After I’ve spent a month telling you about sales and trips to beautiful cities, it is finally time to talk about the actual reason I’m here – classes, and all the ways in which they are completely different from what we’re used to in the States. So buckle up and get ready to learn.
I never thought I would say this as I struggled to pull together four 10-20 page final papers in early December, but I miss take-home writing assignments. This semester, I won’t have the opportunity to flaunt my superior bullshitting skills by restating the same argument in six different ways without the professor realizing that I’ve only introduced one semi-original idea in the whole paper. Because the concept of excessively long research papers doesn’t seem to exist in the French university system.
Peter Gumbel, the author of an (apparently) controversial book about the French education system, describes the French teaching style as “sit down and shut up.” Although his analysis focuses primarily on the secondary education system, it’s not totally inaccurate when it comes to university. I am enrolled in seven courses here: two conférences de méthode (seminars), three cours magistraux (large lectures of 40-100 students depending on the course level), a French class, and a history class. For simplicity’s sake, we’ll ignore the history class because it takes place in a public university unrelated to Sciences Po and operates according to different rules.
In a cours magistral, you arrive in a large auditorium, sit down, and listen to the professor profess (pardon the pun) his wisdom for 1.5 hours while struggling to take down his/her every word. And I mean every word because I’ve gotten my hands on last year’s notes for one of my classes, and they read like a script. It’s tempting not to even show up to lecture now because even though a year has passed, I feel like the professor is reading over my shoulder as he delivers the exact same lecture, word for word. There is zero student engagement–unless you’re asking the professor to PLEASE speak into the microphone–and, I won’t lie to you, it gets boring often.
A conférence de méthode is more or less the equivalent of an American seminar. There are student presentations, discussions, or, as in my stats class, a group struggle over Excel functions. There is, however, a much greater emphasis on oral expression. And I don’t mean the raise-your-hand-and-spout-some-nonsense-to-pretend-you-did-the-reading-and-get-participation-points kind of oral expression. All Sciences Po students must pass an examination called the Grand Oral to obtain their Master’s diploma (all SP programs are 4+1, resulting in a Bachelor’s in Political Sciences + Master’s in a chosen subfield), which requires them to deliver a thoughtful, carefully structured oral presentation on a completely random topic before a panel of judges. As a result, many assignments here are centered around individual and group oral presentations. I’ve already had the pleasure to participate in one such presentation, and as someone with a seeeeerious public speaking phobia, I’d have preferred to get hit by a bus.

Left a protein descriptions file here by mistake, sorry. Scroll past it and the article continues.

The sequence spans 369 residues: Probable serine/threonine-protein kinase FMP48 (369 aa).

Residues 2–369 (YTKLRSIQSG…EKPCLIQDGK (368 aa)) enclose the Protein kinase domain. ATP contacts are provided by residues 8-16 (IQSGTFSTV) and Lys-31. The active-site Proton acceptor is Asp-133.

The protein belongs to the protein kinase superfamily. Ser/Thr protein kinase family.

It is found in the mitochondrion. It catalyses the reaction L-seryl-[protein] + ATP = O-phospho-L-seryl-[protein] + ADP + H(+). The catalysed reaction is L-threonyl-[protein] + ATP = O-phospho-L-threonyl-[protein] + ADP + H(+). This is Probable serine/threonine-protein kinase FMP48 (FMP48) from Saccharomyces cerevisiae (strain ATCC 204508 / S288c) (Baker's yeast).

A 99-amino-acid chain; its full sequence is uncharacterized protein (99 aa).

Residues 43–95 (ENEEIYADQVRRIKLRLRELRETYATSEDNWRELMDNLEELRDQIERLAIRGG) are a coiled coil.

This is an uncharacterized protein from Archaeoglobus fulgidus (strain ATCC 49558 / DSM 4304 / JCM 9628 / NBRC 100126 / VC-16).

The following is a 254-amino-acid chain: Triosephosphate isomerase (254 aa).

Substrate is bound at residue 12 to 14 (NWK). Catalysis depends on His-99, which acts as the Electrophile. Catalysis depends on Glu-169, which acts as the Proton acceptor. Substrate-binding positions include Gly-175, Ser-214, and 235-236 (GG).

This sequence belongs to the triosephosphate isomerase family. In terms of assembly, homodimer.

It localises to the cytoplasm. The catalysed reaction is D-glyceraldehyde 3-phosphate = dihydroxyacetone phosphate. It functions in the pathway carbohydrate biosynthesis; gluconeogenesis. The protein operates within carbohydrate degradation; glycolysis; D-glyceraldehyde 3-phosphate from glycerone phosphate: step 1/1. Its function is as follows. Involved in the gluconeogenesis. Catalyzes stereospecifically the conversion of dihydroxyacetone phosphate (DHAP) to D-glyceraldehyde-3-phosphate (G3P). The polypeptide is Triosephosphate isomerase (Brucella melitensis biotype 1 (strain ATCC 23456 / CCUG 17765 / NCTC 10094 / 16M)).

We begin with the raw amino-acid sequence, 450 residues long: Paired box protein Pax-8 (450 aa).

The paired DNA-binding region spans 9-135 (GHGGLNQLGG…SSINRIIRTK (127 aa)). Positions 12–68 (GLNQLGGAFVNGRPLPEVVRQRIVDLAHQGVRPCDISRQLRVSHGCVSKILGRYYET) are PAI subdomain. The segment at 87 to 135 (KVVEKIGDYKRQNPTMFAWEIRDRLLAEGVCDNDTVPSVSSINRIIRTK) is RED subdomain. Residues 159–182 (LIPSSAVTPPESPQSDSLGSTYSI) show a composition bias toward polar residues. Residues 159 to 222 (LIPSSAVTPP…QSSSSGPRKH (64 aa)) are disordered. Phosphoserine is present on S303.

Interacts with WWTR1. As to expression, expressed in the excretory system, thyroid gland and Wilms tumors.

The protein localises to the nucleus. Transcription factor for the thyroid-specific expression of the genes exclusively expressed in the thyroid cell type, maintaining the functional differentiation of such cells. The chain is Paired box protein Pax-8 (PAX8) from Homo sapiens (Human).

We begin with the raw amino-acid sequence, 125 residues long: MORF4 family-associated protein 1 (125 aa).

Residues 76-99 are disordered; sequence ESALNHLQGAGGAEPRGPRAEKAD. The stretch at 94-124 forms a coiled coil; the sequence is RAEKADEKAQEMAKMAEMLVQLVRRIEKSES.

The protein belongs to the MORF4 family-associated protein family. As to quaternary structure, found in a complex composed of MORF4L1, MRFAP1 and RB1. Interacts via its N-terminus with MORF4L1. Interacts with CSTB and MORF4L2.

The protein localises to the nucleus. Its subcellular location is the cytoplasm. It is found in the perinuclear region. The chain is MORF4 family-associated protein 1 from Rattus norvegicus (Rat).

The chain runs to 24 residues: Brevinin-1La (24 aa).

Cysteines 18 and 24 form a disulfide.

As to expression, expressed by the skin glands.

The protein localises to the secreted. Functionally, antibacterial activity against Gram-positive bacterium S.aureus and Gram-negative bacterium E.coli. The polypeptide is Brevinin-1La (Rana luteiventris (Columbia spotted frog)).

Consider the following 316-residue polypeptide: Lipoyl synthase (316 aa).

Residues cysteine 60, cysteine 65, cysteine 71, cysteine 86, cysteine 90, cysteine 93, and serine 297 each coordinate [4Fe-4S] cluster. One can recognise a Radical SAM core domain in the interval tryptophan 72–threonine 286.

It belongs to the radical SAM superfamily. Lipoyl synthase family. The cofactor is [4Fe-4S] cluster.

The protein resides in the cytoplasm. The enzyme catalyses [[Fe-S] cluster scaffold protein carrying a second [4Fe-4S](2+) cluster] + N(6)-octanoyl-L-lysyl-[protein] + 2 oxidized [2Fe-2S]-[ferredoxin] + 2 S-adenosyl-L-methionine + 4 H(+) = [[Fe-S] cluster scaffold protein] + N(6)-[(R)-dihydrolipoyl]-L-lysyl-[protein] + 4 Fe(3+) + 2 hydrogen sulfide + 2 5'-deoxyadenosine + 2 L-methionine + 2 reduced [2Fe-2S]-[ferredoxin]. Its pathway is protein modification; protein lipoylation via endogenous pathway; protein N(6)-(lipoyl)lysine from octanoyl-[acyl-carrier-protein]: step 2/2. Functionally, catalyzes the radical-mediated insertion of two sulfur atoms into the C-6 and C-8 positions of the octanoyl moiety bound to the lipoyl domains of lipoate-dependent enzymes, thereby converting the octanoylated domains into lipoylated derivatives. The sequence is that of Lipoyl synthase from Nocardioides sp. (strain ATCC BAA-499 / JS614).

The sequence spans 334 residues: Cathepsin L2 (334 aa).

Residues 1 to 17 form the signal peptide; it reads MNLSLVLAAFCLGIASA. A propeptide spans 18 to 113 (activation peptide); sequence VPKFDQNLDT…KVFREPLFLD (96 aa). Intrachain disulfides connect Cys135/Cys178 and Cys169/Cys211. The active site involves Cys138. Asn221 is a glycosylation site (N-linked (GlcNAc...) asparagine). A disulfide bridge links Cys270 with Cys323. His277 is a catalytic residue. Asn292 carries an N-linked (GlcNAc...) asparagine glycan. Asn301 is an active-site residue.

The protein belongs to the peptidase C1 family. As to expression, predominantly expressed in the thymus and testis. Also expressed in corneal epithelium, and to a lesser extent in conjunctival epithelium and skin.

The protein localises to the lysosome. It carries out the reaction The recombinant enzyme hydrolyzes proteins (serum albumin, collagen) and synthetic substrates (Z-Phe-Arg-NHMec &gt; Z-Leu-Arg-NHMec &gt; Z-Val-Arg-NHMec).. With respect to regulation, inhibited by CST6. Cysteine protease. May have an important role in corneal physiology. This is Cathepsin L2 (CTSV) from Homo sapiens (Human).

Most professors here give you a suggested reading list at the beginning of the semester, but it’s been indicated to me by numerous French students that you can succeed & thrive without ever opening one book from said list. In the U.S., while many students may interpret the weekly readings as merely suggested, we all know that when finals come, you’ll be cramming five books simultaneously in the depths of the library and wishing for a caffeine IV. I do find, however, that having a professor summarize the main arguments from relevant literature as part of the lecture spares you hours upon hours of powering through dense academic texts, a routine practice in American liberal arts colleges. In fact, I don’t have much homework here, but don’t be fooled: this is due largely to my status as an international student, as I see plenty of French students studying with the all-too-familiar mixture of stress and despair in their eyes.